Duprasi are generally very docile in nature, especially the males, and make an excellent first pet for someone who is interested in more exotic species but hasn't got the experience or confidence to deal with the faster rodents. Since Fat-tailed gerbils don't have complicated dietary requirements, are slow moving and unlikely to bite, they may also make a good alternative for a child who wants something slightly more unusual than a hamster.
Fat-tailed gerbils do have a keen sense of smell so if you have recently handled other pets or food, you may want to wash your hands before picking them up. Unless woken from a deep sleep, Duprasi are very unlikely to bite and are quite content to sit on your hand unlike their more active cousins, the Mongolian Gerbils. Fat-tailed Gerbils can be cage-defensive and it's best not to wake them up abruptly or disturb their nest, especially during the day when they are less active.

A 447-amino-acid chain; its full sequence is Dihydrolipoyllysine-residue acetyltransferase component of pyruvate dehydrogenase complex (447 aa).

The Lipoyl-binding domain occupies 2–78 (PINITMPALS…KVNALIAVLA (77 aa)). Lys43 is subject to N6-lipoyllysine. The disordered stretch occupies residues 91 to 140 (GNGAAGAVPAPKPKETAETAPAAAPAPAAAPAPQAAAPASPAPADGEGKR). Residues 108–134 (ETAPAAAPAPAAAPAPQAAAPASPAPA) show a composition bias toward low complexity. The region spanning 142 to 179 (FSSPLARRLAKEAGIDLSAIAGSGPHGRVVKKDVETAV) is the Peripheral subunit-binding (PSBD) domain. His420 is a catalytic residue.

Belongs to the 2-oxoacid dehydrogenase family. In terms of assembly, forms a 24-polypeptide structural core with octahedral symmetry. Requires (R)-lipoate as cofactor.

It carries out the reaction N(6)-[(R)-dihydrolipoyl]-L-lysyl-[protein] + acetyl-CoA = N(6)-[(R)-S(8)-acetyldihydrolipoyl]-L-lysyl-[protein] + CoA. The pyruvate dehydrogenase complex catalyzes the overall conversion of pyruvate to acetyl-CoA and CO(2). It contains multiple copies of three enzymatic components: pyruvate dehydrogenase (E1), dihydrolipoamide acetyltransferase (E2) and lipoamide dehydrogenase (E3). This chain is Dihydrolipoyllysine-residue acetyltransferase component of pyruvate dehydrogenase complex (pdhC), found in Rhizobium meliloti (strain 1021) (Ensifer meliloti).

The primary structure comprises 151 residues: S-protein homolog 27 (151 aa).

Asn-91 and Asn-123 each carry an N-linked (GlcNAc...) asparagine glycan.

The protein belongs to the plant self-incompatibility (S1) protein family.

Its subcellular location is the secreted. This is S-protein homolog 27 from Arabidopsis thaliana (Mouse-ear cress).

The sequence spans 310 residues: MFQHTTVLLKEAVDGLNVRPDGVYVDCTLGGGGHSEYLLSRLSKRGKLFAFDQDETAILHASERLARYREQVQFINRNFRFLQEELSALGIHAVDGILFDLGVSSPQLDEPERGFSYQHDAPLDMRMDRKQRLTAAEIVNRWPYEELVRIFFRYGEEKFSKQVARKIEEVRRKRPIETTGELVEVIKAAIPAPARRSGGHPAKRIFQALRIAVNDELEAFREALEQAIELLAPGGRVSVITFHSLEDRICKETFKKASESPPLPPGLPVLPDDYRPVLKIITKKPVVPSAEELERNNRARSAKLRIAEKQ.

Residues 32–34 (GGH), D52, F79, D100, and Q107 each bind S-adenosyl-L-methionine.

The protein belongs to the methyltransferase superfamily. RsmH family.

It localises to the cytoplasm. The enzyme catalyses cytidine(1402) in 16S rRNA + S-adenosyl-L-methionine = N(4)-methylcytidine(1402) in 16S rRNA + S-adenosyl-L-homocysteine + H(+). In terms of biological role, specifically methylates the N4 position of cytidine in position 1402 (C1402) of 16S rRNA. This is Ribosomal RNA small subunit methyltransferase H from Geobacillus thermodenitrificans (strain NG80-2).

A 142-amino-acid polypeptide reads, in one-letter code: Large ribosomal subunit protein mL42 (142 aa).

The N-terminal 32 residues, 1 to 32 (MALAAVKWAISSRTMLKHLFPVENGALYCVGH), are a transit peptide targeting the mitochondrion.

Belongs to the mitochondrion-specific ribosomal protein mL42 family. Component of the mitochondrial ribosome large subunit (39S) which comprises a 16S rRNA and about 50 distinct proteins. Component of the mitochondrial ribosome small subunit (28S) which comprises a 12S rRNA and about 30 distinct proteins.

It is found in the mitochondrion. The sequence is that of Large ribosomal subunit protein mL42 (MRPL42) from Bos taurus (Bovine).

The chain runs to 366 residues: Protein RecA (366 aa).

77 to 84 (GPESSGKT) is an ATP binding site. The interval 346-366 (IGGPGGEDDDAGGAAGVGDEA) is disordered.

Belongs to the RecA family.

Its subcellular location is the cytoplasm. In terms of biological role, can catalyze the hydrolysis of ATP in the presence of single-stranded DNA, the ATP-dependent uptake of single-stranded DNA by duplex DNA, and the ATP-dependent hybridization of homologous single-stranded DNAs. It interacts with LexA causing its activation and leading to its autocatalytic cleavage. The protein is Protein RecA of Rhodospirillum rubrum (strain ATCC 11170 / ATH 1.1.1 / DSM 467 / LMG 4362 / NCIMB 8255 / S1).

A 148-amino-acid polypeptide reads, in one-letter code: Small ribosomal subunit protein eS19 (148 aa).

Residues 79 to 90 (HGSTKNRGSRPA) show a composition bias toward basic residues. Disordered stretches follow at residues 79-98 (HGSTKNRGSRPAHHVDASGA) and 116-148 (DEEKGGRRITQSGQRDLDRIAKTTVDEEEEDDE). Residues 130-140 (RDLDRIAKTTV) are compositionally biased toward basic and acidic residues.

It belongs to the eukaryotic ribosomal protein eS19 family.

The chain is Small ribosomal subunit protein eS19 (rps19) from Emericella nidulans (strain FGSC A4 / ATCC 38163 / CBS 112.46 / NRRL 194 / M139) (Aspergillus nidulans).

To pick a Duprasi up you can either place your hand palm up and wait for them to come to you, or you can gently scoop it up from its sides using both hands. You may also want to place a toilet roll or similar in and simply pick this up once your Duprasi has climbed inside.
An agitated Duprasi may vibrate in your hand, and one way to soothe them is to gently turn upside and stroke their tummy. This may calm them down and could even soothe them to sleep!